For Fans Of
Birds Of Tokyo, the more commercially successful and appealing project from Karnivool front man Ian Kenny, have obviously realised that now is the time to change things up a bit. Hence why we are now privy to the new four track EP ‘This Fire’, which may surprise some who think they know what to expect from the band.
The opening and title track is close to the sounds the group have produced in the past, albeit on the softer end of the spectrum. Minimalist verses driven by a pounding beat and Kenny’s devilishly hooky melodies, which open up to a marching and repetitive chorus which will become extremely annoying after a few listens. That aside, the track is a clear radio winner, no doubt its intention, so expect to hear plenty more of it.
The other songs on the EP however are where the band shine, opting to stay at the fairly mellow end of their scale. ‘Glowing In The Streets’ is driven by bass, fuzzy synths and of course, those catchy melodies. Kenny has a brilliant voice, no doubt about it, but has he oversaturated himself fronting two of the most popular rock acts in the country? That may be one of the reasons for the more prominent use of vocal effects on the tracks here.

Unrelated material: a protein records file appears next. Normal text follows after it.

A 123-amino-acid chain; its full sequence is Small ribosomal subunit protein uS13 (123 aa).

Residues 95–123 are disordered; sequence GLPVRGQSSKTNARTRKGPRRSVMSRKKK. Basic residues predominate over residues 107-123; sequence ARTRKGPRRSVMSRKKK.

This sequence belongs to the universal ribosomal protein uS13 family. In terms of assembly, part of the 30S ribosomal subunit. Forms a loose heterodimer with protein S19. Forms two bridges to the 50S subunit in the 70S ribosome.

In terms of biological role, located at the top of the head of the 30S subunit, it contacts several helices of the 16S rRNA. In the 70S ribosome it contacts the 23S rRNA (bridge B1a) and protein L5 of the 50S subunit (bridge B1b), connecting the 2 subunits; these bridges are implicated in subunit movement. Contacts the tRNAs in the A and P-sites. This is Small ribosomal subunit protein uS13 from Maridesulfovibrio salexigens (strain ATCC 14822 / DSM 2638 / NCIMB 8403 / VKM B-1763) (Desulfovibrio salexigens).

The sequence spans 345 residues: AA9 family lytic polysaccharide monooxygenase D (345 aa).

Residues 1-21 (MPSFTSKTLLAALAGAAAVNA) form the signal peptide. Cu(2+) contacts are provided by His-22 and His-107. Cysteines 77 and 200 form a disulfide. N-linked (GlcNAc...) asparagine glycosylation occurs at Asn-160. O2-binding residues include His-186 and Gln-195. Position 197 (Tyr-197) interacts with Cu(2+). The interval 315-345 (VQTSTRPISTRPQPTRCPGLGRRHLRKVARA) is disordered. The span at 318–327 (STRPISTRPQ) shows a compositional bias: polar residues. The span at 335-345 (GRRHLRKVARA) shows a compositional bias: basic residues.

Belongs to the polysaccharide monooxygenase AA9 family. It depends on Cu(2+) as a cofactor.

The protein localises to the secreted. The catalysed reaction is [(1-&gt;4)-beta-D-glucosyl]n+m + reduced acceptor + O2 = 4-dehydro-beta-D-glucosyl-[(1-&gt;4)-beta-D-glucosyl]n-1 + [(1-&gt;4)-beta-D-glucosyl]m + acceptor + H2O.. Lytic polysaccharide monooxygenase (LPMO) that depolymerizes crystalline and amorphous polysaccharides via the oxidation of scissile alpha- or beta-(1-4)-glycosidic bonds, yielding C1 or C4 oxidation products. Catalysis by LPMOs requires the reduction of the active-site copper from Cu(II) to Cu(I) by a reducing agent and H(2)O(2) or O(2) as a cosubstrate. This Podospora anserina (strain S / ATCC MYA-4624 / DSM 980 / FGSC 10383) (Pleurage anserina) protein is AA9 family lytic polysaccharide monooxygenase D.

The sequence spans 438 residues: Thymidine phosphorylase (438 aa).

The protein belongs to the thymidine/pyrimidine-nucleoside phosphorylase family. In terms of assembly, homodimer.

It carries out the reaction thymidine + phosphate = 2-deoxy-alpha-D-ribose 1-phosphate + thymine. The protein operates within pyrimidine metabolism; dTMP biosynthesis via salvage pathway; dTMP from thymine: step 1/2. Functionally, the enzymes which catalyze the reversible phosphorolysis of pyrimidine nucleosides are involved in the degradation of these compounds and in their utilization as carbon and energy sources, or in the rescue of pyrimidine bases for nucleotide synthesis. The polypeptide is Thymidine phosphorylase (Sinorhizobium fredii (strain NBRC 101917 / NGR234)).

‘Boy’ is another quiet moment, backed by keys and guitar noises rather than riffs that slowly build in a solemn state, letting light crack through the clouds near its end. The EP closer ‘The Lake’ is another to feature keys as its main instrument following a similar approach and structure to the rest of the EP, keeping things relatively low key and attempting to be a U2, stadium style ballad.
The ‘This Fire’ EP seems like a more mature approach to song-writing from Birds Of Tokyo, like some sort of warning that fans should expect the next full length to be significantly different to the band’s past releases and should be eased into the change with the new songs. Regardless, this will certainly hold the attention of the people who may have been waning.
1. This Fire
2. Glowing In The Streets
4. The Lake